I think you misunderstand.

The term "royalty free" does not mean FREE FREE. Royalty free pays a license fee UP FRONT, and nothing after that point. If synchronized to visual media, a cue sheet must be filed just like any other Film/TV show does, and back end performance royalties pay as per normal.

The term "Royalty Free" means you don't have to keep coming back to the library for different usages or markets. Yes, it's not optimal for the composer, but it does NOT mean people are stealing your music.

Be of good cheer! It's the holiday season.
#7
16th December 2012
Old 16th December 2012
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apology

Apologies guys if I've not realised a shift in the status quo.

I'm obviously behind the times with all this!

However the idea of actually sitting these 3 words together in the same sentence really troubles me:
"royalty free music"

Does this phrase simply refer to the buying out of Mechanical Rights? (ie Performing Rights are still payable?) I think I understand where you're coming from and really understand that this is a very tough specific market we're talking about.

When I score movies for american production companies, the contracts are on average 85 pages long and have clauses that infer that if I die whilst scoring their movie, they will sue my family for my non completion. (dictating that one carries an insurance policy incase such an event incurs them extra costs!)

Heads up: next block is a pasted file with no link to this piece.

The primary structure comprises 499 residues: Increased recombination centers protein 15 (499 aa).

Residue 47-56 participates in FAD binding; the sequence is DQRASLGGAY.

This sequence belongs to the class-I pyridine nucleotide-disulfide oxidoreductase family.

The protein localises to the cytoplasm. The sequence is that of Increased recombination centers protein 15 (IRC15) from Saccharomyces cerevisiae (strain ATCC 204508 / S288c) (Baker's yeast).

It's taken me years to understand the complexities of sync rights / licensing / so called grand rights etc ..... it really is a minefield that chiefly expensive lawyers profit greatly from.

But even in serious sync contracts that threaten my family's financial well being, I haven't been aware of any clause that says I am to provide "royalty free music". (.... yet!)

I do wish there was a better phrase to describe what's actually meant here .... that's all. Sorry if I've not quite got this right yet but does the following explain what's going on here?

"allowing mechanical rights usage for a one off fee"?

SEASONS GREETINGS TO YOU ALL .... WHAT A GREAT FORUM!

Best wishes
Hugus x
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16th December 2012
Old 16th December 2012
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Quote:
Originally Posted by Hugus Maximus View Post
Apologies guys if I've not realised a shift in the status quo.